4. CAROL BRADY'S HAIRSTYLE FALLACY
That Carol Brady wore a flipped mullet hairstyle throughout the series is a great misconception. She wore her hair in the infamous style during only two seasons: Seasons 3 and 4. For every other season, she wore her hair in more palatable, short styles. Carol Brady's hairstyle fallacy was further magnified by 'The Brady Bunch' movies––in which she and the entire Brady family wore their worst-ever looks (i.e. Jan Brady's side spiral curls, which she also only wore in Season 3.) Worth noting: Florence Henderson rocks the hairstyle in question––she owns it, looks great in it. There's nothing really wrong with her flipped mullet.
5. THE CARS
Those Brady cars have a rarified, attractive look today. There's the light brown 1970 Plymouth Satellite station wagon; the stunning 1971 blue Plymouth Barracuda; the equally beautiful blue 1972 Chevy Impala convertible. There's the maroon 1965 Chevrolet C-10 that Greg and Marcia drive. All of the Brady cars are sleek and stylish. Two of the most enjoyable episodes of 'The Brady Bunch' are the ones in which Greg and Marcia (respectively) take their driving tests. It's delightful to see them drive around the neighborhood––or compete against one another in a classic trucker-style contest to determine who is the better driver.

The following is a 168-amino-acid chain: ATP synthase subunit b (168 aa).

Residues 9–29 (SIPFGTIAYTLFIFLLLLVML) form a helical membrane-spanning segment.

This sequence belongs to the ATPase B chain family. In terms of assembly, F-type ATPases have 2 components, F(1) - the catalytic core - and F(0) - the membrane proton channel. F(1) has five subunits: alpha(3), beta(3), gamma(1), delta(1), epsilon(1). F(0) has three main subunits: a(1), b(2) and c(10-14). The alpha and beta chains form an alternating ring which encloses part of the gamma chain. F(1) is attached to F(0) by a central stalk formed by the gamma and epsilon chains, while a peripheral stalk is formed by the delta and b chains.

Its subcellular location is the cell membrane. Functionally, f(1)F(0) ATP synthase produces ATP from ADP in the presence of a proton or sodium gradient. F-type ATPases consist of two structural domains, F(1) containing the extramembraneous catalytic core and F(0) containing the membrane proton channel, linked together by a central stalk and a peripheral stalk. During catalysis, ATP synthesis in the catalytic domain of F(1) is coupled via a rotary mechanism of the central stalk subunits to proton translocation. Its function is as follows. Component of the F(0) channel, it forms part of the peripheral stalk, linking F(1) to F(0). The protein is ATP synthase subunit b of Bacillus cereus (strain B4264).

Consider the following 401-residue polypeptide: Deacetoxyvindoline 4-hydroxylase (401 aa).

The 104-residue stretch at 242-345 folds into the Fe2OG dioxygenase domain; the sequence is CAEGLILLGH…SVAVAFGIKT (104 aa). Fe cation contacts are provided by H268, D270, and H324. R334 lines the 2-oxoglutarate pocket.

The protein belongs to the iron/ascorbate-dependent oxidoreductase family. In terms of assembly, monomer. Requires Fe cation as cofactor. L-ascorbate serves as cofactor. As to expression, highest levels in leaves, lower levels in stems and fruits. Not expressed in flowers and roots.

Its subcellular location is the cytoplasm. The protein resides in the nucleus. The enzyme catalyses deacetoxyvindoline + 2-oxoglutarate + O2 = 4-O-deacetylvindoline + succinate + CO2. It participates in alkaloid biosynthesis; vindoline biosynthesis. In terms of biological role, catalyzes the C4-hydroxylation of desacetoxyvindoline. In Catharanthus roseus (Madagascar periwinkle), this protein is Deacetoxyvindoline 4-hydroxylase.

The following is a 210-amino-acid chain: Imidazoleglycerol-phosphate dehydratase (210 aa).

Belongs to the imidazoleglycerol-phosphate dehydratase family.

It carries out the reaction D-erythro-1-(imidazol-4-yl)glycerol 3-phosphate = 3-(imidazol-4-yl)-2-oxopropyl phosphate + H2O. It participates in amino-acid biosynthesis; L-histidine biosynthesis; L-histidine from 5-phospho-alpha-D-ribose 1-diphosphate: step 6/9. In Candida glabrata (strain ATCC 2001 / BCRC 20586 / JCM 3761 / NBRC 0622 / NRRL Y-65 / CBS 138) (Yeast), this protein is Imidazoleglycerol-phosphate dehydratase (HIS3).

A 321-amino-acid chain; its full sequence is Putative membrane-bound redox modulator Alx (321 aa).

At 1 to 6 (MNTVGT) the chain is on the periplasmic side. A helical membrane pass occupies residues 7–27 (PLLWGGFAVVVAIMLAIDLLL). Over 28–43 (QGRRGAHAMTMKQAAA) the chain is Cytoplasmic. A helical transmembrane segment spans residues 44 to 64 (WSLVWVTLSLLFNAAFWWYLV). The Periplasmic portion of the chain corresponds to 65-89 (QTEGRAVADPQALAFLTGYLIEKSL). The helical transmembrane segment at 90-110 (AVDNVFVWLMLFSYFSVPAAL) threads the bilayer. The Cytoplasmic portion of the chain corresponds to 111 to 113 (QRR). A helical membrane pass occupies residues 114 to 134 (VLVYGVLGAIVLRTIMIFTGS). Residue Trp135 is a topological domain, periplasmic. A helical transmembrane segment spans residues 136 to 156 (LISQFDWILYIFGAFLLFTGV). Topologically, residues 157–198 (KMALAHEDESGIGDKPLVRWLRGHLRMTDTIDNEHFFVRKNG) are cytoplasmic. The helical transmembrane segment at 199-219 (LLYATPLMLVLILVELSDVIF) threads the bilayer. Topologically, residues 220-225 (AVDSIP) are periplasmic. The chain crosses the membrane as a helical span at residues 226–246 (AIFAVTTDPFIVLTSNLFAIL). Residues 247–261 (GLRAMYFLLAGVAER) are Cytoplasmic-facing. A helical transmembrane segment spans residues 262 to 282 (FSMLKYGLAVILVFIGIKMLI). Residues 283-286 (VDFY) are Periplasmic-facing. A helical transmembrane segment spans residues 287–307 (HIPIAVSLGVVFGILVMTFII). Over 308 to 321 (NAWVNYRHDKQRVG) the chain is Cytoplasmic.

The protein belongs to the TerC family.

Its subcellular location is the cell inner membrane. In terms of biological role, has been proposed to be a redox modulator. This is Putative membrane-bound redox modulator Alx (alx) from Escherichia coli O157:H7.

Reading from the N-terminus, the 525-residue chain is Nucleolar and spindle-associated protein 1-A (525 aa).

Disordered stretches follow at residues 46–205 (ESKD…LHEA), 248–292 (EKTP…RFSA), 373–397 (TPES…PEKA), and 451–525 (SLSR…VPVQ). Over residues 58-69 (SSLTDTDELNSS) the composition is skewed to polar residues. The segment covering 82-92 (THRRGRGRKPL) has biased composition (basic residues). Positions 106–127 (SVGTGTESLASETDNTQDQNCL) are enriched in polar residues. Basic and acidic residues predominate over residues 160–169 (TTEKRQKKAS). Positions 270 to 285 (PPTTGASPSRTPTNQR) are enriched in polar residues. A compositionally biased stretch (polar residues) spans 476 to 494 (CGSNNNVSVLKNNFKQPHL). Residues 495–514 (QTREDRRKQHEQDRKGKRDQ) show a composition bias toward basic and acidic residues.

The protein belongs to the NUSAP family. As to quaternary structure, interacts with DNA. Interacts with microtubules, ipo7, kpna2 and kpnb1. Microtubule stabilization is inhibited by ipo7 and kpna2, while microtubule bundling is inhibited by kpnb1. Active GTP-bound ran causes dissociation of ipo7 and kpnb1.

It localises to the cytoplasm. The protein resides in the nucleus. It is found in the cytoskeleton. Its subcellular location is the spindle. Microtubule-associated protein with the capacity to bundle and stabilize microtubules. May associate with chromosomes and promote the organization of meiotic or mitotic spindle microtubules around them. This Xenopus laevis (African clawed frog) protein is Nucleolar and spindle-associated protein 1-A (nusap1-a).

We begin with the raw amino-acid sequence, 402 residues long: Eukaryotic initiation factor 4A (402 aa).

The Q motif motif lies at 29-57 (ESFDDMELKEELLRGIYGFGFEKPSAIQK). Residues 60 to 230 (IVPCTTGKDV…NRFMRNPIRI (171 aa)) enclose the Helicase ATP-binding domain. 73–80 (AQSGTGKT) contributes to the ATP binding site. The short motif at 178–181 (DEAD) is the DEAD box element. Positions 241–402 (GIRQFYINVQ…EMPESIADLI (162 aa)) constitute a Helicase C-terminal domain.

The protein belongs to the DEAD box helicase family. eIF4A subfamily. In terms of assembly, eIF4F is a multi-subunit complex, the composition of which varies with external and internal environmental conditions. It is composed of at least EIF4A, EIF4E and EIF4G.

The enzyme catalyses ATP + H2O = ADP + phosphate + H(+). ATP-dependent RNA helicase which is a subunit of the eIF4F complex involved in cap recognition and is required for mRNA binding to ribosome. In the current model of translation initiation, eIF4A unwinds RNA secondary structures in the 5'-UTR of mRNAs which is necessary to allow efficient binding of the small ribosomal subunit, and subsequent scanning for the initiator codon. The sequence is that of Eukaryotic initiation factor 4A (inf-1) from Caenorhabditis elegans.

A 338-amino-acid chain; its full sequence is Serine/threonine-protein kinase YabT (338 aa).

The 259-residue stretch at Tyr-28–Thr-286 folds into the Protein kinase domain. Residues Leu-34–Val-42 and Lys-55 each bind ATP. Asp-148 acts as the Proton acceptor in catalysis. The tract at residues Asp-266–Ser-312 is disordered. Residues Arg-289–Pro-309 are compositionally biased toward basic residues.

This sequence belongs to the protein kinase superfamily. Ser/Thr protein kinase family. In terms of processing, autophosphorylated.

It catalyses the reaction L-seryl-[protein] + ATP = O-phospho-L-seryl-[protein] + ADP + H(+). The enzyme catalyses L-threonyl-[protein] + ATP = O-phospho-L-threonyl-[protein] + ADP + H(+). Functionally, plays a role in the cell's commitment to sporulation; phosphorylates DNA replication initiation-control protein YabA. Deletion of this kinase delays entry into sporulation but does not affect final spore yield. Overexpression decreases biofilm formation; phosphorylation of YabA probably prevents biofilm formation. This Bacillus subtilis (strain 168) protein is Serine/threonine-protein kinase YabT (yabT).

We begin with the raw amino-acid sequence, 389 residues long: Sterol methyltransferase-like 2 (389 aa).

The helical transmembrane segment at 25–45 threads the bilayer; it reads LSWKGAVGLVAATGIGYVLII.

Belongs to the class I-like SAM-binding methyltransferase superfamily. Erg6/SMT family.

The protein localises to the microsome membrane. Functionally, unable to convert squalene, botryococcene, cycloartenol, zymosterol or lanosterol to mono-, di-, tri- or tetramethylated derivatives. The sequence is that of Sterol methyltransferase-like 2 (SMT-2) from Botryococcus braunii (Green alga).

6. THE JOKES + THE LINGO